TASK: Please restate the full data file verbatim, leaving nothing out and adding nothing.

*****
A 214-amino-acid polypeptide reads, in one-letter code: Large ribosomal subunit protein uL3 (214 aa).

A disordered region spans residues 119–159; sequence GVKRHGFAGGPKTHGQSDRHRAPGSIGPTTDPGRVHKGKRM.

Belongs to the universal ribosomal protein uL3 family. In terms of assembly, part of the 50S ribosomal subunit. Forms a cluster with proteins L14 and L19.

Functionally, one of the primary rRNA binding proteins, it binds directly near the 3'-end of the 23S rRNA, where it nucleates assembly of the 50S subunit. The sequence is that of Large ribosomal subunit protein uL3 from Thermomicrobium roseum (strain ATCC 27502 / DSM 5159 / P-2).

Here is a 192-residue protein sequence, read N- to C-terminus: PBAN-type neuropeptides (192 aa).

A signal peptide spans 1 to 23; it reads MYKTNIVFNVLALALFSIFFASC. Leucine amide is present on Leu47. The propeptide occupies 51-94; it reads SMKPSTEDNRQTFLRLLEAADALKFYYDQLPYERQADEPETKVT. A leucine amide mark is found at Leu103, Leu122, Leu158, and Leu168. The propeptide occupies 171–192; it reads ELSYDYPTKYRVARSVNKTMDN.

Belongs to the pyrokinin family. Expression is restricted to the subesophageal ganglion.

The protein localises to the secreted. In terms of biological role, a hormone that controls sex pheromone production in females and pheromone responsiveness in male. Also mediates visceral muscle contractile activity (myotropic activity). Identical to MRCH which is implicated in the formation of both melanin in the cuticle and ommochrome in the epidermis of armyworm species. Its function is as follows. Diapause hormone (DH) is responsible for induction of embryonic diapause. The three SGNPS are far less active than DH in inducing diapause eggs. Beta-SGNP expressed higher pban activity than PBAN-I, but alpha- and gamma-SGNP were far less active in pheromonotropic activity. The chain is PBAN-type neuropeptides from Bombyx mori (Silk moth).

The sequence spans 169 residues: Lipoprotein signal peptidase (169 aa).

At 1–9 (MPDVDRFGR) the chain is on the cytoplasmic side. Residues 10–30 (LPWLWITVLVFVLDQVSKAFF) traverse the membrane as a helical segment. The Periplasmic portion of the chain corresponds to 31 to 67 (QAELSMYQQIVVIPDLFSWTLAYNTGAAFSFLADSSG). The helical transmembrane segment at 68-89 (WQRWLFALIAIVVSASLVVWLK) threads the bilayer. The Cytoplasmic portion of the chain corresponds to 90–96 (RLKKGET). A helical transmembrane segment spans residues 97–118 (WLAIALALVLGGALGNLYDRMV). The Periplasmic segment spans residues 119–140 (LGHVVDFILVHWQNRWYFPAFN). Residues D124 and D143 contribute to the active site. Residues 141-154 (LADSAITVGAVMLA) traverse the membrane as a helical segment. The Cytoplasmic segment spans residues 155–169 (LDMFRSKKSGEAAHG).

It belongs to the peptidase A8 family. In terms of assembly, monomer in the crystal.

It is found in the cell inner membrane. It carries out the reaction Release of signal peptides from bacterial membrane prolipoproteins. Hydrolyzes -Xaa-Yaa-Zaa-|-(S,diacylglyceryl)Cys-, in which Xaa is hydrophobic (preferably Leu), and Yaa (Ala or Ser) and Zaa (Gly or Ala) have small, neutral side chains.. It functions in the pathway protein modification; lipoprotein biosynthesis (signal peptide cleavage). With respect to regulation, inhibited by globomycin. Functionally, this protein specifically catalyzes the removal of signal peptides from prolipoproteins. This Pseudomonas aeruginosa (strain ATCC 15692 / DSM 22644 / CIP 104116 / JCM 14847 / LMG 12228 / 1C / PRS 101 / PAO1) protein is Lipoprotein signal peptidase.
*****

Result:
A 214-amino-acid polypeptide reads, in one-letter code: Large ribosomal subunit protein uL3 (214 aa).

A disordered region spans residues 119–159; sequence GVKRHGFAGGPKTHGQSDRHRAPGSIGPTTDPGRVHKGKRM.

Belongs to the universal ribosomal protein uL3 family. In terms of assembly, part of the 50S ribosomal subunit. Forms a cluster with proteins L14 and L19.

Functionally, one of the primary rRNA binding proteins, it binds directly near the 3'-end of the 23S rRNA, where it nucleates assembly of the 50S subunit. The sequence is that of Large ribosomal subunit protein uL3 from Thermomicrobium roseum (strain ATCC 27502 / DSM 5159 / P-2).

Here is a 192-residue protein sequence, read N- to C-terminus: PBAN-type neuropeptides (192 aa).

A signal peptide spans 1 to 23; it reads MYKTNIVFNVLALALFSIFFASC. Leucine amide is present on Leu47. The propeptide occupies 51-94; it reads SMKPSTEDNRQTFLRLLEAADALKFYYDQLPYERQADEPETKVT. A leucine amide mark is found at Leu103, Leu122, Leu158, and Leu168. The propeptide occupies 171–192; it reads ELSYDYPTKYRVARSVNKTMDN.

Belongs to the pyrokinin family. Expression is restricted to the subesophageal ganglion.

The protein localises to the secreted. In terms of biological role, a hormone that controls sex pheromone production in females and pheromone responsiveness in male. Also mediates visceral muscle contractile activity (myotropic activity). Identical to MRCH which is implicated in the formation of both melanin in the cuticle and ommochrome in the epidermis of armyworm species. Its function is as follows. Diapause hormone (DH) is responsible for induction of embryonic diapause. The three SGNPS are far less active than DH in inducing diapause eggs. Beta-SGNP expressed higher pban activity than PBAN-I, but alpha- and gamma-SGNP were far less active in pheromonotropic activity. The chain is PBAN-type neuropeptides from Bombyx mori (Silk moth).

The sequence spans 169 residues: Lipoprotein signal peptidase (169 aa).

At 1–9 (MPDVDRFGR) the chain is on the cytoplasmic side. Residues 10–30 (LPWLWITVLVFVLDQVSKAFF) traverse the membrane as a helical segment. The Periplasmic portion of the chain corresponds to 31 to 67 (QAELSMYQQIVVIPDLFSWTLAYNTGAAFSFLADSSG). The helical transmembrane segment at 68-89 (WQRWLFALIAIVVSASLVVWLK) threads the bilayer. The Cytoplasmic portion of the chain corresponds to 90–96 (RLKKGET). A helical transmembrane segment spans residues 97–118 (WLAIALALVLGGALGNLYDRMV). The Periplasmic segment spans residues 119–140 (LGHVVDFILVHWQNRWYFPAFN). Residues D124 and D143 contribute to the active site. Residues 141-154 (LADSAITVGAVMLA) traverse the membrane as a helical segment. The Cytoplasmic segment spans residues 155–169 (LDMFRSKKSGEAAHG).

It belongs to the peptidase A8 family. In terms of assembly, monomer in the crystal.

It is found in the cell inner membrane. It carries out the reaction Release of signal peptides from bacterial membrane prolipoproteins. Hydrolyzes -Xaa-Yaa-Zaa-|-(S,diacylglyceryl)Cys-, in which Xaa is hydrophobic (preferably Leu), and Yaa (Ala or Ser) and Zaa (Gly or Ala) have small, neutral side chains.. It functions in the pathway protein modification; lipoprotein biosynthesis (signal peptide cleavage). With respect to regulation, inhibited by globomycin. Functionally, this protein specifically catalyzes the removal of signal peptides from prolipoproteins. This Pseudomonas aeruginosa (strain ATCC 15692 / DSM 22644 / CIP 104116 / JCM 14847 / LMG 12228 / 1C / PRS 101 / PAO1) protein is Lipoprotein signal peptidase.